Sometimes, you really do have to wonder how the folks over in the Pope Empire manage to look themselves in the mirror every morning. Perhaps it has something to do with some kind of split personal syndrome in which they alternate realities and public personae depending on the day of the week (and whether they’re trying to influence an election or a policy proposal). Lately, it’s been going something like this:
Monday: “The Obama administration’s economic policies have been a disaster. Unemployment rates continue to skyrocket and they’re actually higher than reported. Things are so bad that millions of people have given up looking for work.”
Tuesday: “The problem in our economy is all the lazy workers who aren’t trying hard enough to find a job.”
This is really not an exaggeration. The Locke Foundation website is full of stories from recent months — especially prior to the presidential election — in which staffers are lamenting the fact that the economy is a shambles and that workers have no chance. To see an example, check out this recent (pre-election) column by the Locke Foundation “President and CEO” entitled “Worse than it appears.”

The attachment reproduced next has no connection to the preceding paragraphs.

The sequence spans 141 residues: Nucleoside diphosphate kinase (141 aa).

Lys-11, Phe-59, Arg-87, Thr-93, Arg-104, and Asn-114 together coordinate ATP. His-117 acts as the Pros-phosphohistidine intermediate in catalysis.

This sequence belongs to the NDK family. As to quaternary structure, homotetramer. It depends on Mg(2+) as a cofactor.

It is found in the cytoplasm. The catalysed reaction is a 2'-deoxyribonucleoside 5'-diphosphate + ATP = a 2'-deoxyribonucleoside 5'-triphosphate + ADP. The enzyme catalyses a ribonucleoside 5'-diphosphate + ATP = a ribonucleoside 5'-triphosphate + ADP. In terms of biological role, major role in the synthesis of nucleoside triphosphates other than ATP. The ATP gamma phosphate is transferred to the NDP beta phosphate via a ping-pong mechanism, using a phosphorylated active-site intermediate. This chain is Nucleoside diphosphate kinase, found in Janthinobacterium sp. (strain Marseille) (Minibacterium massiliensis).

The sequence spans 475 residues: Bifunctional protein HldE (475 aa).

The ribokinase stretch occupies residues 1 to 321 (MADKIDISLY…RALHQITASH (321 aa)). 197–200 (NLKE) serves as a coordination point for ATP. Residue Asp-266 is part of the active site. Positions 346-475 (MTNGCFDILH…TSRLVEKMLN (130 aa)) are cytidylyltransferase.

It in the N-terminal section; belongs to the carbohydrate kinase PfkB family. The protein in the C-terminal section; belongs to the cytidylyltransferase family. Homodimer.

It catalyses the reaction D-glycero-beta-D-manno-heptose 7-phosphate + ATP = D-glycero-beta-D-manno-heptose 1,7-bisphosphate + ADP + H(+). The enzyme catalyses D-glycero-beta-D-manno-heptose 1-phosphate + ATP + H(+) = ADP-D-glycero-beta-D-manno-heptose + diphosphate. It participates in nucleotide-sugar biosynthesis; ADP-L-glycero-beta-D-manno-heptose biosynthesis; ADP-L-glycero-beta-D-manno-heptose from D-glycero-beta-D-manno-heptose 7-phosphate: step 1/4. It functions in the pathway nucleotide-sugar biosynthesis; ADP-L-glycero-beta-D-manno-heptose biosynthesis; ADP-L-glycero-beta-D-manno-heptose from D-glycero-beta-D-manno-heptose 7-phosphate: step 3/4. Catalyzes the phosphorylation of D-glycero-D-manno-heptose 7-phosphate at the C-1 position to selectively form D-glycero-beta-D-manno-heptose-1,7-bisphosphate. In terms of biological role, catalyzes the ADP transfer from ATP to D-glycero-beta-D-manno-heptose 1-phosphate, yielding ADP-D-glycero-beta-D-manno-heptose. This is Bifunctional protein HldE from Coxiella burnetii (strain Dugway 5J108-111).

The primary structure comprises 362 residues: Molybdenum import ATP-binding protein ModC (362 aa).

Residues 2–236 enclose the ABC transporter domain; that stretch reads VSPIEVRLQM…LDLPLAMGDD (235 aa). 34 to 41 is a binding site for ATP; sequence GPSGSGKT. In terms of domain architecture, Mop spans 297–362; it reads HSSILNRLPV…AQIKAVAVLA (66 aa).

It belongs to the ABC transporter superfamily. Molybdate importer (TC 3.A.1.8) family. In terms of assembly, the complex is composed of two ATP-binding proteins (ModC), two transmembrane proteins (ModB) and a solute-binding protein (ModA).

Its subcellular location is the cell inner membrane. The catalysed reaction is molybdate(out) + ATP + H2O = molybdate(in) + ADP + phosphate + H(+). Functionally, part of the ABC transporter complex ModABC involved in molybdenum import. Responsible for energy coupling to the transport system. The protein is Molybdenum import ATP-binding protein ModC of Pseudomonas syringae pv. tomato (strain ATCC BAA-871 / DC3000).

Now, flash forward to this morning’s edition of Raleigh’s News & Observer in which a Locke spokesperson is quoted on the impending end to unemployment insurance benefits for 100,000 North Carolinians at month’s end:
A looming deadline ‘really kicks people into gear for finding a job,” said Mitch Kokai, a spokesman for the John Locke Foundation, a conservative Raleigh think tank. “When you have the unemployment benefits continue to be extended, that gives people more time to procrastinate … They basically can say, ‘I have more time to hold out for something I really want.’”
Got it? When the right wants to influence elections and defeat incumbent Democrats, unemployment is terrible and people are justifiably desperate; when it wants to actually influence the policy debate (i.e. give voice to what the plutocrats who fund the movement really believe) unemployment is the result of lazy workers who aren’t trying hard enough.